So there you are all ready to watch the 2011 U.S. Open when your wife reminds you that you were supposed to visit Aunt Millie. You say to yourself, “No problem … I'll catch the re-broadcast on the Tennis Channel tonight.” You get back from a visit with Aunt Millie, grab a cold one, relax and tune into your favorite cable channel for some great early round action of the U.S. Open and what’s on your screen? A message from Cablevision (or Verizon) telling you "Cablevision's contract with Tennis Channel has expired. Tennis Channel has decided not to renew our agreement and has unfortunately pulled their programming from our customers. You can still watch live coverage of the U.S. Open on CBS, ESPN2 and in 3D on iO TV Ch. 1300 ... or order Direct TV."
“Where’s my tennis!” you scream! All of us tennis enthusiasts were extremely disappointed by this sequence of events. For those of us who are more than just casual fans and true enthusiasts of the sport, it represents a real loss of all the wonderful content the Tennis Channel has to offer … The Minute Clinic, Bag Check, the classic matches, travel sites, celebrity tennis and all of the rest. But right in the middle of one of what is considered the biggest Grand Slam, the U.S. Open? I felt that we, the tennis community, were being manipulated by corporations who put profits over the public good in their decision-making. I decided to become an investigative reporter and interviewed, via phone and e mail, the three entities involved in this debacle, Cablevision (CVC), Tennis Channel (Tennis) and the National Cable Television Cooperative (NCTC) representing hundreds of smaller cable operators, but including CVC and FIOS.
"Tennis" never had a direct agreement with CVC or Verizon. These are their statements as forwarded to me:
The Tennis Channel …
"We regret that Cablevision has elected to no longer carry Tennis Channel under the terms of the network's new agreement with NCTC—an organization Cablevision joined a few days before the 2009 U.S. Open seemingly only to get access to Tennis Channel under terms that the network had agreed to with much smaller operators seven years earlier. By not agreeing to the NCTC guidelines, as many other NCTC members have done, (i.e., change the status of broadcasting "Tennis" from a tiered sports package we pay extra for to part of the basic package), Cablevision has chosen to drop Tennis Channel.”
The old agreement expired on Sept. 3 of this year, (coincidentally, the middle weekend of The 2011 U.S. Open) and the new agreement, which commenced the next day, called for "Tennis" to be carried as part of a basic (no fee) service. CVC, Verizon and many cable companies of the co-op opted out of this agreement, but the majority agreed with it.
“We had an agreement that made Tennis Channel available to any Cablevision customer who wanted it. Tennis Channel refused to extend our agreement, and instead, pulled their channel off Cablevision, and dozens of other cable systems across the country, including Verizon FIOS. Tennis Channel now says it will not allow Cablevision to receive the programming unless all Cablevision customers are forced to pay for it (i.e., include it in basic) whether they have any interest in tennis or not. We think it is wrong for the management of Tennis Channel to change its course and deny its programming to its own viewers unless they receive millions of dollars in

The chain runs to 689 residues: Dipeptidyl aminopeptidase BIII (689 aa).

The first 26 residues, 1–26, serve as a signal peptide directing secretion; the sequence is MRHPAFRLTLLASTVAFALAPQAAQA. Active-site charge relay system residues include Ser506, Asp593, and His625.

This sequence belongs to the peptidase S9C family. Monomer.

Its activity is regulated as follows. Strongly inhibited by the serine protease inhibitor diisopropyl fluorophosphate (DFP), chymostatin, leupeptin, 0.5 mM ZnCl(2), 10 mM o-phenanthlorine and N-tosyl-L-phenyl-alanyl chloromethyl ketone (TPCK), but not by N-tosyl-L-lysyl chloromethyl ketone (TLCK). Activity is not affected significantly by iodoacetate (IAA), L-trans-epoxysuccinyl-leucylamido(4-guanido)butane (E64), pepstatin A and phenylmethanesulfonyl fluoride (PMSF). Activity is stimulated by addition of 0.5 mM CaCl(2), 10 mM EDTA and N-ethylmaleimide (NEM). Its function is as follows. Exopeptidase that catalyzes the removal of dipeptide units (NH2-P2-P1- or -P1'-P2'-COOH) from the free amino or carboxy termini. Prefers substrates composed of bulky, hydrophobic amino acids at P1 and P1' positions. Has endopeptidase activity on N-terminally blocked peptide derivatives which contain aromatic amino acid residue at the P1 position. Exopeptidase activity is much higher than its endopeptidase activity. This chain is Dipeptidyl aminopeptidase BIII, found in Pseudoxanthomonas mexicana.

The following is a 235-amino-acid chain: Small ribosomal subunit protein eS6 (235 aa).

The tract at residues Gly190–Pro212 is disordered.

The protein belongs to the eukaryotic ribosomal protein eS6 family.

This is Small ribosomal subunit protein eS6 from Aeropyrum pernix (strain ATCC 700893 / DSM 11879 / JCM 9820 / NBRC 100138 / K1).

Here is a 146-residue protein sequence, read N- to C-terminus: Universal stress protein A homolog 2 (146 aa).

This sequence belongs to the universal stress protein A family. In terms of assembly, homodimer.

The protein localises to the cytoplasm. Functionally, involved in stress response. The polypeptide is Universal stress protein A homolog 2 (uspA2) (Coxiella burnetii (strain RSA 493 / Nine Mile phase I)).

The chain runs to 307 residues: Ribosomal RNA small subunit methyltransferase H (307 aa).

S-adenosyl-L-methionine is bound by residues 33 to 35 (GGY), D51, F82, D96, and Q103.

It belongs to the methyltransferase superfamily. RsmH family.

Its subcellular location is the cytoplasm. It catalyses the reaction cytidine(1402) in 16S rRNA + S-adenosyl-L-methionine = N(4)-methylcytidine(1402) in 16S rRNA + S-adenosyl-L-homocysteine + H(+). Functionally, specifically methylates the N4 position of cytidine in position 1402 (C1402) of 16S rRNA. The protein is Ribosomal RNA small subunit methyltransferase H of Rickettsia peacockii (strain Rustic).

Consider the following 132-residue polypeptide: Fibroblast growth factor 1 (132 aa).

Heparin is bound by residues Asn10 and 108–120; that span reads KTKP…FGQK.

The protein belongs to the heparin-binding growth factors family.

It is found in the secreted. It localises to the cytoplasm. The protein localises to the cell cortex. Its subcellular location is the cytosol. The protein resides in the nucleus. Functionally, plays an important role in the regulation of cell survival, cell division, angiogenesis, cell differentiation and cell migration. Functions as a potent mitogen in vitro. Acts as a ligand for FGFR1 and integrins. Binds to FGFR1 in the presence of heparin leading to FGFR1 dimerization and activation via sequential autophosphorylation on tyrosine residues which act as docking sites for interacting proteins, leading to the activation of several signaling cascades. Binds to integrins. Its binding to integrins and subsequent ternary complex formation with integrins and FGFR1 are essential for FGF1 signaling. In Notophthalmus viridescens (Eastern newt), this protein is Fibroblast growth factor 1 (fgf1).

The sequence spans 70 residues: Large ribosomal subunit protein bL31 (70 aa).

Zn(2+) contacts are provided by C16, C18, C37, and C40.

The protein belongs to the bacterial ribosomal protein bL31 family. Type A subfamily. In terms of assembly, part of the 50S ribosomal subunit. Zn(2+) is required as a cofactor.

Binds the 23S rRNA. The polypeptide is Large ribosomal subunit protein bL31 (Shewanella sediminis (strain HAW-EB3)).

Note that communications from NCTC, the co-op Cablevision belongs to, made no mention of additional fees nor does Cablevision acknowledge the fact that their basic package includes lots of channels many people have no interest in.
"Tennis Channel's newly-mandated additional carriage requirements did not meet the needs of some of the NCTC members who carried the Tennis Channel. This was a hard-fought point in the negotiations to which Tennis Channel held firm. We had a significant number of the members in the previous agreement decide to discontinue carrying Tennis Channel. While more members renewed than dropped the network, the overall loss of subscribers was substantial. The NCTC/Tennis Channel renewal agreement does provide other members an efficient means to continue carriage. If Tennis Channel had allowed continued carriage on a sports tier, where the channel could be enjoyed by the tennis fans, it is likely additional members would have continued carriage."
The motivation on the part of Tennis Channel was to expose the sport to the maximum number of households, rather than just fans of the sport by helping "grow the game" as we all wish to do. The motivation on the part of CVC and Verizon was to try and retain Tennis Channel as part of the sports package to which viewers would pay a fee. CVC has approximately 150,000 households paying $6.95 per month for the sports tier out of three million subscribers. I am told their cost per household is 15 cents … talk about a mark-up!
Now it appears direct negotiations with Verizon are about to take place and CVC should take notice: It does not make sense for them to hold out hope that they will be able to carry the Tennis Channel once again as part of a tiered sports package. That horse has left the barn. It behooves the game that the most number of households be exposed to the wonderful world of tennis and that means it should be carried as a basic channel. If Verizon agrees to this change, it does not make sense for CVC to risk losing thousands of customers in the Tri-State area to Verizon just to hold out for something what will not happen.
The best thing the tennis community can do is let our voices be heard. If you feel the Tennis Channel should be part of basic programming, then contact your cable provider and insist on receiving Tennis Channel once again. I know I will.
Steve Haar is a PTR-certified tennis professional and USTA/Eastern-Long Island
Region QuickStart specialist. He may be reached by phone at (516) 376-5797 or e-mail